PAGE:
Draft A Deck to Rule Them All.
As with all deck-builders, you will start with a relatively weak deck. Throughout your run, you must add more varied and powerful cards, remove weaker cards, and upgrade your favourite cards to make them more effective. These cards will be randomly selected during each battle and similar to Slay the Spire, which is amazing, how you play these cards, in what order and how you manipulate the battlefield will determine your success or failure.
Each fight in Monster Train is fought in a four-floor train. Each wave of enemies start on the bottom floor, attack once, usually, then move up one floor. In between each turn, you get a hand of cards made up of units you can place on any floor, spells to improve these units, and other quirky items you can use. Each card has special properties, can change how units work and there is a lot of room for strategy and tactics, which I relish. Each card also has a cost. You have a small amount of mana similar to games like Hearthstone. So picking the right cards to play is vital.
Much like Slay the Spire, one of the best deck-building video games on the market, about midway through your run you start to narrow your deck down and start building it around a strategy. Heavy hitters, armour, spikes that reflect damage, building up rage, there are so many options and things you can concentrate on. Each game is very different from the last and that is what I love about games like this. Every time I get a reward it has the chance to change how I play the next battle. There is so much room for experimentation and in return, the game stays fresh for a long time.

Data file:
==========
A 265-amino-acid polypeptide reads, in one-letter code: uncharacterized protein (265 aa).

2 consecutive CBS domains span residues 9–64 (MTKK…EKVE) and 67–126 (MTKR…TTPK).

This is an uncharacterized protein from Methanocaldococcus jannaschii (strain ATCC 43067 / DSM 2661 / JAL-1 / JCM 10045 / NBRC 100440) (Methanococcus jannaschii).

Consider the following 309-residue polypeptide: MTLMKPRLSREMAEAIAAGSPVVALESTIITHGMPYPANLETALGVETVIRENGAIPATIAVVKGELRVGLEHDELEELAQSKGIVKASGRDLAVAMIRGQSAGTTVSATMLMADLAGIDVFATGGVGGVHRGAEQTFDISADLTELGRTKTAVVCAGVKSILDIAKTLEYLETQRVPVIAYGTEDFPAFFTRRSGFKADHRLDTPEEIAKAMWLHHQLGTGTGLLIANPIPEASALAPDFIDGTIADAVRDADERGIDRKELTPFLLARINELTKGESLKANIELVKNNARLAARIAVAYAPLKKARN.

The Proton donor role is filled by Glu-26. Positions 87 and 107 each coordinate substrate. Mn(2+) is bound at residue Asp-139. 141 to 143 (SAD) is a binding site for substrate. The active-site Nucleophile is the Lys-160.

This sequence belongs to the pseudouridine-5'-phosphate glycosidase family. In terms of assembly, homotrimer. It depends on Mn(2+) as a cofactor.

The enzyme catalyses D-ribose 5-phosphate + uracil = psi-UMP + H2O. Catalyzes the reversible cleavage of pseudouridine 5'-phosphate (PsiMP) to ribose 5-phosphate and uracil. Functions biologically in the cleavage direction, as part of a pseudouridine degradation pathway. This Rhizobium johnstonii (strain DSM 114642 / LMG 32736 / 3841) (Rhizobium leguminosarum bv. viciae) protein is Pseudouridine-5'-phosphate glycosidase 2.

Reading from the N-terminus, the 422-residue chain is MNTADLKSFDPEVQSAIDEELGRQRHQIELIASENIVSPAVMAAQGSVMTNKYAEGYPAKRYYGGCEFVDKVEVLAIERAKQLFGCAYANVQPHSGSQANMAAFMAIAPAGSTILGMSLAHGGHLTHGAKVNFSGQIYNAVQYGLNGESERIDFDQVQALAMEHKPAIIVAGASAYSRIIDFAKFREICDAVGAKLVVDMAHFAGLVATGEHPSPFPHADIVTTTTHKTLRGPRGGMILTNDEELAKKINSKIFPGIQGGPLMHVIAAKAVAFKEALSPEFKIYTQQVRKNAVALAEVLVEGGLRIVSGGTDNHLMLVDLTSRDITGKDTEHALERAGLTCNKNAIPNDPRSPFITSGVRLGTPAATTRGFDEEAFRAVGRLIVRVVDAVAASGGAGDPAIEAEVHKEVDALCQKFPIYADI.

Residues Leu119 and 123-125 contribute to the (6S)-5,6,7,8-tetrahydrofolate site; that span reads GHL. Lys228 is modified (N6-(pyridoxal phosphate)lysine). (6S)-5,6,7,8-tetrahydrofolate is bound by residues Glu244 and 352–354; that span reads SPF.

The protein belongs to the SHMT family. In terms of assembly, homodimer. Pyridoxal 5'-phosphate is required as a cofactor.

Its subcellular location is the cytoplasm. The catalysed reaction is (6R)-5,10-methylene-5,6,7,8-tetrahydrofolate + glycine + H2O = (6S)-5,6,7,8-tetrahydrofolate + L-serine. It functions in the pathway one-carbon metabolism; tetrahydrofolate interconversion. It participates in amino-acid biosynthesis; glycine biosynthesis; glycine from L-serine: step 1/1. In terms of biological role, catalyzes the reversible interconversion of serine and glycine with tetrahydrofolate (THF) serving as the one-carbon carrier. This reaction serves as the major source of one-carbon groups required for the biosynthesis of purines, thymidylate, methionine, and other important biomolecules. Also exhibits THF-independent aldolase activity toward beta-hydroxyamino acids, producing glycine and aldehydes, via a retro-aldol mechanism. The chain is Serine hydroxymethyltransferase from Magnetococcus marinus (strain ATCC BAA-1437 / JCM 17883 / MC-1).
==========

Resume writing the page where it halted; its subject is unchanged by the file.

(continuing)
As with the best rogue-likes you do have persistent upgrades. New heroes, new factions and new cards get unlocked as you progress through the game. This means that as well as the amount of randomization that occurs in every run, you also have the ability before each game to change it up yourself. Monster Train is a well of possibilities to be explored and unlocked. Each time you fire it up you will learn something new or fight a new adversary. If you are really lucky, you may discover a new strategy to send these irksome foes back to heaven.